Triggering a Response

One family’s quest through an allergen-filled world



My daughter asked if she could have another cookie, and I felt my pulse quicken. Another cookie? I didn’t know she’d had the first. “Oh, yeah,” my uncle said. “I thought it was OK. They were no-bake, made without flour or eggs, so she should be fine, right?” No. Those cookies had peanut butter. I wouldn’t have even let her hold one in her hand to pass to a cousin.

Feeling close to panic, I examined Meg for the symptoms I’d seen on her two previous exposures. I listened for wheezing or shortness of breath, which she’d suffered the second time. She was breathing fine. I looked for hives, which appeared on the first. Her skin was clear. When had she eaten that cookie? It had been about an hour ago. I’d been with her, as had my aunt, uncle, and several cousins, the whole time. Not watching her closely, admittedly, but anaphylaxis is hard to miss.

From the increasing intensity of her reactions, her health care providers—and her parents–feared a severe reaction was inevitable, and one had readied me with an epinephrine auto-injector (EpiPen®). I thought I’d have to load her body with adrenaline to cope with an emergency, instead I’d felt the rush of adrenaline fade from my own as the threat of emergency passed.

I was relieved, and perplexed. Had she outgrown her peanut allergy? We’d already recently discovered that she had become less reactive to some foods, including wheat and dairy. But peanuts are usually a lifelong allergy.

Food allergies are adverse reactions by the body’s immune system to proteins that for most people are harmless. The most widely understood allergic reactions occur when an abundance of the antibody Immunoglobulin E (IgE) triggers responses in the lung, skin, and mucous membranes when exposed to an allergen — responses such as itching, hives, sudden drop in blood pressure, and respiratory distress. The reactions are immediate and sometimes severe.

Until recently, only IgE reactions were recognized as allergies. But responses to food that are controlled by other aspects of the immune system are likewise allergic reactions. Because these reactions are often delayed, causation can be harder to identify, and diagnosis is often more challenging. Celiac, a disease in which the protein gluten damages the lining of the small intestine, causing intestinal distress and reducing the body’s ability to absorb nutrients, is one example.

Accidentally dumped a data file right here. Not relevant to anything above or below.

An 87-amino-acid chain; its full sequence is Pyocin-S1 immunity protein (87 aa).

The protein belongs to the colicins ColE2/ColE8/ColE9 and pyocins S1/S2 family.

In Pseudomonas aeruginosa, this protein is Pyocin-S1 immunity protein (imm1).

My husband and I both suffer from allergic disorders. During childhood, I was hospitalized frequently with allergic asthma attacks. Steve’s eosinophilic esophagitis caused swelling of his esophagus and swallowing difficulty. Our allergies and asthma put Meg at high risk of developing food allergies. Once we knew she had them, we struggled to understand what they were and how to cope with them.

We began, with the help of her healthcare providers, to identify her allergens using a food diary, but with multiple foods and reactions that for some foods didn’t appear until two days later, it was befuddling. I wanted clear answers, and hoped that allergy testing would provide them. I didn’t know how misplaced that hope was.

Testing for food allergies was surprisingly unhelpful. Though a negative reaction to a skin prick test can rule out an allergen with 95% certainty, approximately 50% of positive reactions are false positives. And that’s of the well-regarded skin scratch or prick tests and RAST blood tests. Another test suggested by one of Meg’s providers was a ELISA blood test, measuring Immunoglobulin G (IgG), an antibody that has a poorly-understood connection to allergic response. The trouble is that there’s no evidence that the presence of IgG can identify food allergens.